In the mangrove swamps of Fiji, where cannibals once lurked, Jan Morris encounters a modern version of eating people: consuming them with curiosity. The Fijian word for curiosity is via kila, literally "knowledge want," and when meeting the great travel writer, the local women bombard her with it: "Where are you going? What is your name? Are you married? Where do you live? Have you any children? Would you like a banana? How many people live in London? Do you sleep alone?" Morris finds them a little frightening, but concludes, "I would not mind being eaten in Fiji. The pot would be spiced, the cooking gentle, and the occasion in most ways merry."
Don't you love that "in most ways"? There's the essence of Jan Morris, the most romantic and forgiving of travellers: she wouldn't mind being eaten, provided it were done with style. Her long career has been an alchemising
of her own via kila into prose that's rich, supple and full of precisely recalled details. But, as she confesses, her travel books have focused more on place, atmosphere and history than on people. She remedies that in Contact!, quarrying from her 40 books a cornucopia of glimpses of people whose presence briefly lit up a destination.
The result is less a jewellery box than a box of chocolates with some disappointing centres. We hop from Isfahan, where a pushy student of English demands to be enlightened about the gerund, to Zagreb where Morris struggles to identify the tune being played on a home-made instrument of wine and mineral-water bottles; thence to Yellowknife, Canada, where a teenage functionary subverts the gravity of the Legislature by sticking her tongue out at colleagues. These are charming moments, somewhere between vignettes and epiphanies, but, plucked from their context, their impact is dulled. Many end on a downbeat note with an aborted conversation, or a meaningful look.
Morris keeps an eye out for figures "typical" of their region ("He was the very model of a modern Montenegran") but alternates between being downcast or delighted if the "typical" ones don't conform to type. Some "brief encounters" are with famous figures, but not all are enlightening.
She watches the great Vladimir Horowitz thumping out "God Save the Queen" at the British embassy in Washington. She sees an elegant but hungover figure in a London caf, giving off "an air of unconcerned, if not actually oblivious, composure," decides he is an eccentric earl of the Irish peerage, and learns it's Peter O'Toole. She meets the spy, Guy Burgess, in Moscow and is moved by how much he misses England; then he vanishes before her eyes at the Bolshoi Theatre.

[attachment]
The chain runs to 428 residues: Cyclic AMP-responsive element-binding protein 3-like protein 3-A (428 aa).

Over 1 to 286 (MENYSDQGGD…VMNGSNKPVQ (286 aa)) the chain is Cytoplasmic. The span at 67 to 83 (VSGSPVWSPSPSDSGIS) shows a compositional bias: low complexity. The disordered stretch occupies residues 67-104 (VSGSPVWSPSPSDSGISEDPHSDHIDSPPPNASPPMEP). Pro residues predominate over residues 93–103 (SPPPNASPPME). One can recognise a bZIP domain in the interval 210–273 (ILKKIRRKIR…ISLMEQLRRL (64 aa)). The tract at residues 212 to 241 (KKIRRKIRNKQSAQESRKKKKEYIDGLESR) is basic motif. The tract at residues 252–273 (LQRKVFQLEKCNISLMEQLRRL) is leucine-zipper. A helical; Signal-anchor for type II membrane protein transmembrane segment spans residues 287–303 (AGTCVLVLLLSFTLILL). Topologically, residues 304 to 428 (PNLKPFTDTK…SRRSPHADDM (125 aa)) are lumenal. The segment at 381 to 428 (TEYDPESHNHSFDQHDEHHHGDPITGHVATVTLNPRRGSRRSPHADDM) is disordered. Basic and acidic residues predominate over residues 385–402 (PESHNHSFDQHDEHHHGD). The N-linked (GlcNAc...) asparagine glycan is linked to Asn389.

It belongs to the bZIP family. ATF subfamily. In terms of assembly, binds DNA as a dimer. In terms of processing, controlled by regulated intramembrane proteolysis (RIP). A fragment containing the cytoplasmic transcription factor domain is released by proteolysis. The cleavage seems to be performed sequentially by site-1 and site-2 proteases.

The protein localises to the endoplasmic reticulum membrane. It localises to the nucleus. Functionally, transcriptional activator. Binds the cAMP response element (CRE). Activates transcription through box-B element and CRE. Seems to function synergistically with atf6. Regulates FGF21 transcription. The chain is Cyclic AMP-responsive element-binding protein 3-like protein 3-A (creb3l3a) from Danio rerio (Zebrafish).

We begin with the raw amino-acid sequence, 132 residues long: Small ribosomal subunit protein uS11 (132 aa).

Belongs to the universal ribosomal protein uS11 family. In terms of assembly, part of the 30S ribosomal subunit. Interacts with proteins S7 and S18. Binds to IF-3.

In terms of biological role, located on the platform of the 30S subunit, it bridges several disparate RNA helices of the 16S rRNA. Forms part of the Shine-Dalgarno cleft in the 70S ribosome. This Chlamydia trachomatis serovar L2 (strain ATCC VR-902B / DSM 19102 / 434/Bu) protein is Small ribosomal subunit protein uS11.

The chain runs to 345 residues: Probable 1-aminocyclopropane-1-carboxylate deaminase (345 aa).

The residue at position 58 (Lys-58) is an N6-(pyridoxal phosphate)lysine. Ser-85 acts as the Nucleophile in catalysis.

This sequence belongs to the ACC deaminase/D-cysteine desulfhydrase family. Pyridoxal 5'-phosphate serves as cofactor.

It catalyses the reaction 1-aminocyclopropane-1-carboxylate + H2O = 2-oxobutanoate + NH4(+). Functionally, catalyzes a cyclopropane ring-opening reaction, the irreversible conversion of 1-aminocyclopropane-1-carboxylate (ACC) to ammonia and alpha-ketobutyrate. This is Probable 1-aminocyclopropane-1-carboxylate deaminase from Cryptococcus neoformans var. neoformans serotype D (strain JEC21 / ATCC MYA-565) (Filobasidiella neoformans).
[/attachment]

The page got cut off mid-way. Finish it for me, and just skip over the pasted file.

With some politicians she is frankly clairvoyant. Meeting John F Kennedy, Jan has a spooky premonition that he is in his prime and will never get older. During her conversation with Harry Truman (whose Doctrine empowered the US to intervene in world affairs), the President spins a globe on his desk, or points to sections of it, "in a way I can only describe as proprietorial." Gracie Fields serves coffee by the pool at her retirement villa in Capri, as grand as a Hollywood actress at the height of her powers.
Yves St Laurent recommends that all she needs for elegance is one dress, a pair of jeans, some blouses and a raincoat. YSL was, by the way, "the Frenchest person I ever met."
It's all slightly insubstantial especially when Morris meets some historical villains. She watches Adolf Eichmann, the Nazi architect of the Final Solution, being tried in Jerusalem, and compares him to "some elderly pinched housewife in a flowered pinafore." President Nasser of Egypt talks to her "pleasantly and intelligently," his vest poking through his shirtsleeves, and Jan is impressed, but notes with a chill that "he liked to talk about circles of power, national destinies, the interventions of fate and that sort of thing." You know - that Hitler sort of thing.
In Oxfordshire, a friend points out a four-in-hand carriage driven by Air Marshal Sir Arthur "Bomber" Harris, whose fleets of aircraft devastated half of Germany. Morris glares at him, "but he looked a jolly enough old fellow, up there behind the reins."
You wish at such moments her responses could be more morally emphatic. At evoking a city, a roadside local, a pretentious American, a uniformed grotesque, Morris is without peer. At offering halfway serious judgements on real people, she doesn't quite make contact.